English is the most common first, or native, language spoken in Britain. Nothing surprising there. The second most common first language spoken in Britain is Polish. What that sentence means is that there is a very large number of people in Britain for whom Polish is the native language; it’s an even larger group than those with Urdu, Hindi, or other widely spoken languages.
A number of maps on this page looks at ‘second most common first languages’ in various countries across the world. English comes top of the list, with people speaking it as their native language in 55 countries. France is in second place – it’s the second most common first language in 14 countries, and Russian is in third place (13 countries). Then come Spanish (8), Creole (8), Arabic (6), Kurdish (4), Portuguese (4), Italian (3) and Quechua (3).
See the maps, the languages, and the language groups on this page.
The word sabotage entered English at the beginning of the early 20th century. A sabot is a wooden shoe - once worn by peasants and workers, leather being expensive - and this became the verb saboter in French, which first had the sense 'to walk noisily in wooden shoes' and then came to be used figuratively to mean to perform badly or bungle, or to destroy wilfully.
The word sabotage gained currency during the First World War due to actions taken against the enemy, although the first citation in the OED, from a 1910 Church Times article, refers to industrial sabotage: 'We have lately been busy in deploring the sabotage of the French railway strikers'.
Various colourful suggestions have been made regarding the relevance of wooden shoes to strikers' tactics, such as the idea of clog-wearing peasants trampling down their landowners' crops, or industrial workers throwing their shoes into machinery to disable it, but, as Wilfred Funk says in his 1950 Word Origins and Their Romantic Stories 'this interpretation seems rather more romantic than defensible'.
You’ve probably heard the term glass ceiling. A more recent term – and phenomenon – is the glass cliff. It refers to the situation that women find themselves in when they have broken through the glass ceiling. They can then find that they are in a precarious position, at risk of ‘falling off the cliff’.
A study by researchers at Utah State University found that women CEOs were often appointed in times of crisis. It may well be that men refused the job because of the perceived risk. The study found that the term of such female CEOs is typically shorter, and then they find themselves more often than not replaced by white males. Examples include Patricia Russo, former CEO of Lucent Technologies, who led the company through three consecutive years of negative shareholder returns before the board hired Ben Verwaayen. Marissa Mayer’s appointment at Yahoo is another example often cited.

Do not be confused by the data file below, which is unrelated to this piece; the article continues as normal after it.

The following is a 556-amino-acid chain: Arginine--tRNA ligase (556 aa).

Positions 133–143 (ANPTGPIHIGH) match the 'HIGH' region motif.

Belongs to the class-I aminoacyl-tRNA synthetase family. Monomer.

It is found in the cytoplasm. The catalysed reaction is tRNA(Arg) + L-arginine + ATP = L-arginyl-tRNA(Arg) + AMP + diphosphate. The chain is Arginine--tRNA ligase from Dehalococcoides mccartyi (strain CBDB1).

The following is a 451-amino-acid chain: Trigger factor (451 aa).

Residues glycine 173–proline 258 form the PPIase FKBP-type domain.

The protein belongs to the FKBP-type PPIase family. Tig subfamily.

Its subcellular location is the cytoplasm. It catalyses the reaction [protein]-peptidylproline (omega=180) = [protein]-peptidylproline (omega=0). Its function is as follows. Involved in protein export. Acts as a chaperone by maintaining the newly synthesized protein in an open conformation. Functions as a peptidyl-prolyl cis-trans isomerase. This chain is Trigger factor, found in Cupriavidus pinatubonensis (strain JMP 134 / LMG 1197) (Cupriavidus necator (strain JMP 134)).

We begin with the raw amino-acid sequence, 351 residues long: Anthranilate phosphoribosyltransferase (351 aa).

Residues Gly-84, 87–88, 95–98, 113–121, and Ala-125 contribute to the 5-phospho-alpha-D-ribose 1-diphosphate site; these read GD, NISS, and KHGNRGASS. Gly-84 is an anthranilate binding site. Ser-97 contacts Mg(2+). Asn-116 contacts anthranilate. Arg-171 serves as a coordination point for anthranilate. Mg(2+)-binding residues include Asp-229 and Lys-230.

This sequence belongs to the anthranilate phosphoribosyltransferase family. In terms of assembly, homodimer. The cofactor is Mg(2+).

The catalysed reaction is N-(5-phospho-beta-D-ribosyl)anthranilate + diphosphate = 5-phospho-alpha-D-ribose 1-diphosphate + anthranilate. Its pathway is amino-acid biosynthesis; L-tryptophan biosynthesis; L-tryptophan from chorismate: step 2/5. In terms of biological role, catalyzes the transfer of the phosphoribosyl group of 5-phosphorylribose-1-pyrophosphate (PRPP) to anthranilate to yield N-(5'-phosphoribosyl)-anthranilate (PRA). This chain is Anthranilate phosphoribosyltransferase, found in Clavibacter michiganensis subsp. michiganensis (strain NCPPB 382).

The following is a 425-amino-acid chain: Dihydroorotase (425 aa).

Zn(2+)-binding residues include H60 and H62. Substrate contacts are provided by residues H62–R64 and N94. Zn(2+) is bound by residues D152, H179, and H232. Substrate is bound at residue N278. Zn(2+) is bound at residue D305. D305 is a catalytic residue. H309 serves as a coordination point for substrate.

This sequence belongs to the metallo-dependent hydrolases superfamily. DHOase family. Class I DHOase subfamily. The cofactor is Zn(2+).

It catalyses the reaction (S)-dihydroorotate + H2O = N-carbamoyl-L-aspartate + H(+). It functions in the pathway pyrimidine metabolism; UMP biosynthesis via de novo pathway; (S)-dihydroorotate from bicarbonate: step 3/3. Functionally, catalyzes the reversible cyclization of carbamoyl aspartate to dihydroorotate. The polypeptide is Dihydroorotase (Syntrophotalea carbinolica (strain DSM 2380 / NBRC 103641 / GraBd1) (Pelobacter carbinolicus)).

The topic is discussed in this recent Guardian article.
The word schedule is interesting on several counts. First, the pronunciation. In Britain the usual pronunciation is 'shed-ule', whereas in American English it's 'sked-ule'. The word, rarely referring to something on paper these days, is a diminutive of the Latin sceda, papyrus leaf (it could also be written scheda in medieval Latin). Schedule has been the accepted spelling since the mid-17th century. The original pronunciation was sed-ule; this pronunciation is rare these days. The reason for the differences in pronunciation is because the 'shed-ule' spelling shows the influence of French in British English, whilst 'sked-ule' is a nod to the Greek origin of the word. The original definition of schedule (late 14th century; OED) is: 'A slip or scroll of parchment or paper containing writing; a ticket, label, placard; a short note'. Shortly afterwards the meaning widened to 'In wider sense, any tabular or classified statement, esp. one arranged under headings prescribed by official authority, as, e.g. an insolvent's statement of assets and liabilities, a return of particulars liable to income or other tax, and the like. Also occas. a blank form to be filled up by the insertion of particulars under the several headings' (OED). This meaning is still used today when we talk of UK Income Tax Schedules A and D (Schedules B, C, E and F have been abolished) - meaning the tax return forms we need to fill in. The current meaning of schedule - timetable - only came about in the mid-19th century.
I recently bought an iPad, and various people have been recommending apps to me. One of the most popular is Shazam. Funnily enough, I heard the word shazam during Andrew Marr's programme on Sir Walter Scott, which I blogged on recently (here). Marr said 'the full shazam' when talking about the Edinburgh monument to Robert Burns, which isn't quite as ornate as the one to Sir Walter Scott, or isn't 'the full shazam'. This is a Marr-ism; it's not a common English idiom (Andrew Marr is Scottish).